The supplementary materials also mention “no-business agreements” (prohibiting a worker from doing business with former clients or customers of the employer), “no-recruit agreements” (prohibiting the worker from hiring or recruiting the employer’s workers), and “liquidated damages provisions” (requiring the worker to pay the employer a sum of money if the worker engages in certain conduct) as other types of agreements that “can sometimes” be broad enough in scope to fall within the proposed rule’s definition of non-compete clause.
When exactly such “sometimes” might occur is not defined. That, presumably, would be determined on a case-by-case basis.
If the proposed rule is adopted in its present form, it appears certain that disputes will arise over whether NDAs, customer non-solicitation provisions, the other types of provisions mentioned above, or other possible restrictions an employer might use will pass muster under the FTC’s nebulous “functional test.” Employers using broad non-disclosure provisions, or broad customer non-solicitation provisions, may face significant uncertainly as to whether the FTC or a court would second-guess the validity of those post-employment obligations.
The FTC’s second example of a “de facto non-compete clause,” concerning the repayment of training costs, creates further uncertainty over the variety of contractual provisions and executive compensation that employers use to retain employees (many of which employers regard as carrots, rather than sticks). Examples include retention bonuses, equity grants, and other forms of incentive compensation that would be forfeited if an employee separates from the employer within a specified period of time.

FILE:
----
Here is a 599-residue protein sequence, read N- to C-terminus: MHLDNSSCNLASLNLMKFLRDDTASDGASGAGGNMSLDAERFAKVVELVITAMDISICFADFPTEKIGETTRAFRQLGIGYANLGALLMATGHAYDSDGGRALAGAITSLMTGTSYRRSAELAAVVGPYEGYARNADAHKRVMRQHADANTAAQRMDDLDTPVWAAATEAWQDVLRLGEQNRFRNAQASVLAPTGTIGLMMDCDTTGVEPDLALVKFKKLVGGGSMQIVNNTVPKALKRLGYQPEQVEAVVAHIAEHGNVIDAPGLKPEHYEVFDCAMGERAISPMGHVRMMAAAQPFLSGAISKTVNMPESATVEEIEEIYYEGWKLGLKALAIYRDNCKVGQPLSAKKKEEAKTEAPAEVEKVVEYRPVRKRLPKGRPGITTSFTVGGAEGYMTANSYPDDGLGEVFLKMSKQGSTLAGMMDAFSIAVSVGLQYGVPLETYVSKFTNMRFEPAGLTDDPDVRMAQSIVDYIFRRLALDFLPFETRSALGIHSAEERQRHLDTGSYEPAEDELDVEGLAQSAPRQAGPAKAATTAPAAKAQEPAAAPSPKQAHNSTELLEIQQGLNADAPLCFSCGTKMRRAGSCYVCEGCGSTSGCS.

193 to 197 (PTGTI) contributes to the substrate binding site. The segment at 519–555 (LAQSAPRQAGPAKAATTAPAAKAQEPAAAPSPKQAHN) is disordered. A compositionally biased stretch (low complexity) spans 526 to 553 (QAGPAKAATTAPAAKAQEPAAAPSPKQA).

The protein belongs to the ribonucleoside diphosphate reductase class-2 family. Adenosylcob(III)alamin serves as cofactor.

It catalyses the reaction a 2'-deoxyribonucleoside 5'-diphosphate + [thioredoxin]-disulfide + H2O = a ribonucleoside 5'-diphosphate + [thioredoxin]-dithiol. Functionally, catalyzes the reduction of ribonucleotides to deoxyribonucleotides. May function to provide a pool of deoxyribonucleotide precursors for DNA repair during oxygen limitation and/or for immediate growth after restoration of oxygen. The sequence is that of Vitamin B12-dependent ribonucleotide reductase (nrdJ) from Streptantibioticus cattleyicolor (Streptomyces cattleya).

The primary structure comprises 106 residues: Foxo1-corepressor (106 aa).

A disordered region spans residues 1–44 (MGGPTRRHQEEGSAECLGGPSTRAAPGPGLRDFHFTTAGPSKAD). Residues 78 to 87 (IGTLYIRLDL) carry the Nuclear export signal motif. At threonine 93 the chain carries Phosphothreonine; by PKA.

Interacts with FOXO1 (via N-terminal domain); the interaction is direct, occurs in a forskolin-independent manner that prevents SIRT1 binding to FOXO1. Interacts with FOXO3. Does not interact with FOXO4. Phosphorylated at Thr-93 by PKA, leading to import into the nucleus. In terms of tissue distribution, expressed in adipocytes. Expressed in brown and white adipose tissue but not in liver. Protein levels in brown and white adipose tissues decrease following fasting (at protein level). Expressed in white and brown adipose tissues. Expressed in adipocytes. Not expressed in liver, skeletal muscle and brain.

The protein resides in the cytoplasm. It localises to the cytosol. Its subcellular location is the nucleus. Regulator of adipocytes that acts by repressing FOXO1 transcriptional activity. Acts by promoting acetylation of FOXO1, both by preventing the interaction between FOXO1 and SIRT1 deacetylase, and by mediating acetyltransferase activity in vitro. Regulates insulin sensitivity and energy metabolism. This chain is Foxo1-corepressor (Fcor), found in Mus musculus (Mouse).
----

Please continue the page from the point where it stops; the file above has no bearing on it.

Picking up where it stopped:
Rescission and Notice of Rescission
The proposed rule requires:
an employer that entered into a non-compete clause with a worker prior to the [date that is 180 days after publication of the final rule] must rescind the non-compete clause no later than the [date that is 180 days after publication of the final rule].
Somewhat confusingly, the proposed rule requires a notice of the rescission be sent to current and former employees within 45 days after the date of recission. In practice, this appears to mean the deadline to send such rescission notices would be the 225th day following publication of the final rule. With respect to former workers, the employer must send notices only to those former workers whose contact information the employer has readily available.
The rescission notice must be sent “in an individualized communication … on paper or in a digital format such as … an email or text message.” The content of the notice must “communicate to the worker that the worker’s non-compete clause is no longer in effect and may not be enforced against the worker.” A model form of notice is included in the proposed rule, but employers are not required to use that model.
While the proposed rule does not prescribe the form a rescission should take, it does provide that an employer who complies with the notice requirement also will be deemed to have complied with the rescission requirement.
Importantly, possibly depending on the specific language of the applicable agreement or plan, the rescission would have no bearing on bargained-for benefits negotiated in consideration for the non-compete clause, whether those benefits are in the form of base compensation, incentive compensation, deferred compensation, or even consideration in connection with the sale of a business (except to the limited extent of the sale-of-business exception described below).
Sale of Business Exception
The proposed rule contains an extremely narrow sale-of-business exception. The proposed rule will not apply to a non-compete clause that is entered into:
- By a person who is selling a business entity or otherwise disposing of all of the person’s ownership interest in the business entity; or
- By a person who is selling all or substantially all of a business entity’s operating assets.
Importantly, however, this exception applies only when the person restricted by the non-compete clause is, at the time the person enters into the non-compete clause, an owner, member, or partner holding at least a 25 percent ownership interest in the entity.